The United States has historically bragged about its free and transparent markets. But what the Fed is doing today is pulling a dark curtain around the financing of this so-called free and transparent market. The public has no idea which Wall Street firms have received this $3 trillion or why they can’t borrow it elsewhere. This kind of obfuscation by the Federal Reserve could actually stimulate distrust in the U.S. banking system. The Fed admitted as much in its most recent Federal Open Market Committee (FOMC) minutes, writing that participation in the Fed’s loan program “could become stigmatized.”
– Wall Street on Parade: Is the Fed’s $3 Trillion in Loans to Trading Houses on Wall Street Legal?
Financial services as currently structured is the most pernicious, predatory and corrupt industry on earth. Moreover, it’s the deliberately complex and opaque nature of the industry which then limits public debate when some problem arises and governments and central banks are called upon to take emergency measures to “save the system,” which is just a euphemism for enormous sums of corporate welfare being funneled to people and institutions who couldn’t survive otherwise.
It is systemic looting on a massive scale and the primary patrons of this ongoing and seemingly endless scheme are central banks. In the U.S. this means the Federal Reserve, which recently came back into the “market” with enormous new interventions in both the repo market and via renewed balance sheet expansion. I’ve read many of the smart takes on the repo crisis and still don’t feel confident I know precisely what’s going on. This is intentional.
One of the main reasons big finance is able to pull off scam after scam in plain sight relates to the complexity, opacity and esoteric jargon associated with the industry. Repo is a perfect example. The market had a spasm in September and the Fed immediately rushed in with billions to bring the rate down without offering any transparency or a credible explanation of what was going on. Meanwhile, as the crisis continued over subsequent months and the central bank response grew larger and larger, we actually seem to be learning less with each passing day.
Instead of providing the public with the transparency it deserves, Fed officials run around pretending to be financial surgeons called in to perform an unexpected emergency operation on a patient after a freak accident. In reality, central banks are merely pumping billions into an already dead body while enriching connected and powerful individuals and institutions in the process. They know exactly what they’re doing and we need to stop pretending otherwise.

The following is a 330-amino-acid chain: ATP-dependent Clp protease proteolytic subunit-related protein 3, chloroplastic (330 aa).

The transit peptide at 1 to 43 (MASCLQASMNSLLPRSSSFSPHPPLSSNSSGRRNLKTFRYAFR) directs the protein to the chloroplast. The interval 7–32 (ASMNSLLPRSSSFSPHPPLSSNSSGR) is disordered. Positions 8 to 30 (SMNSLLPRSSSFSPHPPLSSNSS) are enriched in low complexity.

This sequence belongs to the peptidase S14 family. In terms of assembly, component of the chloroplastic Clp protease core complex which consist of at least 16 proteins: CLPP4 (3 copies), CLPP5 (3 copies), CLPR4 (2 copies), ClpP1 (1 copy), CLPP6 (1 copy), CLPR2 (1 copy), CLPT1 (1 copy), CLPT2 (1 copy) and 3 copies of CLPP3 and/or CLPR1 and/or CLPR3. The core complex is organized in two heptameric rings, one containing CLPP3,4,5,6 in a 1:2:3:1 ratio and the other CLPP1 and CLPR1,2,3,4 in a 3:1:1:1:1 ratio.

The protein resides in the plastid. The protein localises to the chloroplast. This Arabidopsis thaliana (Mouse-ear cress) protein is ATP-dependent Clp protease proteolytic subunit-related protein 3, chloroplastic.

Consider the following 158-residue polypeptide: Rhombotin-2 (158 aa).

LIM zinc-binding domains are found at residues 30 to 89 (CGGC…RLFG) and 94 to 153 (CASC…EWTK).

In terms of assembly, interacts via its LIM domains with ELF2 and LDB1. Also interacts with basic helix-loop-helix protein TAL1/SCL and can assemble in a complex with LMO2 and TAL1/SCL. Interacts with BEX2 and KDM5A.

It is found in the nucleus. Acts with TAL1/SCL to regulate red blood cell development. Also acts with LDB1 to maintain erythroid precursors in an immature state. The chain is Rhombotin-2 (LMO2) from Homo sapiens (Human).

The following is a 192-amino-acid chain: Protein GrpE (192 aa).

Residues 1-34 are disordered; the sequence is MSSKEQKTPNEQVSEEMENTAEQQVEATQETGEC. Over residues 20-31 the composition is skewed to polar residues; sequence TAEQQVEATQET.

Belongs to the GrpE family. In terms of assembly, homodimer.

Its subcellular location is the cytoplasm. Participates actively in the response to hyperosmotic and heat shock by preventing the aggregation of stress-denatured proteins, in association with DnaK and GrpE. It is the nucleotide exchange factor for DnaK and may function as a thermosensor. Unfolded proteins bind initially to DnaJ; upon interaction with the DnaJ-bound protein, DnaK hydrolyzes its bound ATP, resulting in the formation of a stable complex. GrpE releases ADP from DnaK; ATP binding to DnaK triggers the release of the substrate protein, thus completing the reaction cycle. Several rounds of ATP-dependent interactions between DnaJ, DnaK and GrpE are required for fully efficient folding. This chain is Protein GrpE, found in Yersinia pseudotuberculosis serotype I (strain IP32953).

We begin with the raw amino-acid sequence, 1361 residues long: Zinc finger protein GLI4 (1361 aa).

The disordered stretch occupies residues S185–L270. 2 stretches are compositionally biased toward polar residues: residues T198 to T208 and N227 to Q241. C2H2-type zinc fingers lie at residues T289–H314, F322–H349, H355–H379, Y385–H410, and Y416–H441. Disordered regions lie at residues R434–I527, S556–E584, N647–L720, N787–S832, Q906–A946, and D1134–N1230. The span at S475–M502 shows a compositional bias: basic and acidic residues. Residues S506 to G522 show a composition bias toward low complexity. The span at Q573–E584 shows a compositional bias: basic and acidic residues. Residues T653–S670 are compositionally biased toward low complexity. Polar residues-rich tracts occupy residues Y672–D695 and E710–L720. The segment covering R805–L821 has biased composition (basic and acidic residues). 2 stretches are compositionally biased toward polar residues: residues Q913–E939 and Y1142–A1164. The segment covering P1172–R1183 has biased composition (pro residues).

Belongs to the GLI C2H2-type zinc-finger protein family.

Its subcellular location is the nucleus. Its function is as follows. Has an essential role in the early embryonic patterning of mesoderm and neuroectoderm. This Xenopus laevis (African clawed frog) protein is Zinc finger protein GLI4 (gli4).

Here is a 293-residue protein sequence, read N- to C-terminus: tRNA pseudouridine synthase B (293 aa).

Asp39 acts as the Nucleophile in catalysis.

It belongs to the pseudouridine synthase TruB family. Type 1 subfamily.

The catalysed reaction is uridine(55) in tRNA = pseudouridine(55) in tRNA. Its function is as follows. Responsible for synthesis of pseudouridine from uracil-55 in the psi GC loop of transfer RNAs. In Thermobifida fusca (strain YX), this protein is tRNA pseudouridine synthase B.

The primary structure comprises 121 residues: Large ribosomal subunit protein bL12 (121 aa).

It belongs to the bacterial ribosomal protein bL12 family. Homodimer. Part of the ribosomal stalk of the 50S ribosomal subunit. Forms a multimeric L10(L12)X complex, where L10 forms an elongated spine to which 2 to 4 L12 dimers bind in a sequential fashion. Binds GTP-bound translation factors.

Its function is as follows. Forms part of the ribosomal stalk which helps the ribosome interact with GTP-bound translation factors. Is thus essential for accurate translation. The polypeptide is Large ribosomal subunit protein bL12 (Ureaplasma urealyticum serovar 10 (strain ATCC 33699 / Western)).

While I’m grateful to those who’ve spent time trying to thoughtfully explain the mechanics of the repo crisis and why it happened, I think that’s a sideshow at this point since nobody who really knows what’s going on is talking. Instead, we should focus on the absurd and unconscionable lack of transparency with regard to Federal Reserve actions. As far as I know, we have no idea which parties are taking up this expanded central bank funding. Think about how criminally insane that is. We have no idea if it’s driven by a troubled institution like Deutsche Bank, hedge funds with over-leveraged trades, treasury issuance, a combination of these factors, or something else.
We don’t know because they don’t want us to know, and they don’t want us to know because they don’t want the public thinking or talking about it. It’s at times like these when the totalitarian nature of central banking comes into crystal clear focus. What we have is government via unelected, unaccountable bankers. It’s the opposite of self-government, and understanding this simple fact blows apart all the myths about our so-called democracy and freedom. Nothing of the sort exists in reality, and when push comes to shove, you’re just a peasant living in an imperial oligarchy.
This should be the real takeaway from the Fed’s recent actions both in the repo market and via its rapid balance sheet expansion. The public’s not allowed to know anything about what’s really happening, and similar to the post-financial crisis period of a decade ago, the central bank comes in and conducts significant public policy to the tune of hundreds of billions of dollars with zero public debate.
How is it that we’re accepting this? Why isn’t the inequality obsessed left commenting more aggressively on the central bank mechanism of upward wealth transfer, which is precisely what’s been happening for so long? Why push for a wealth tax while leaving the primary instrument of upward wealth transfer (central banking) completely unchecked?
It’d be one thing if the Fed came out and detailed exactly what the problem is and told us specifically who’s using the funds and why. Then we could actually have a conversation about whether this is appropriate or, more likely, a gigantic moral hazard financially rewarding various unscrupulous industry players.
Don’t think for a moment that huge sums of money aren’t being made from these Fed actions. When the spigots come on out of nowhere to the tune of hundreds of billions of dollars someone is benefitting tremendously and it’s not you.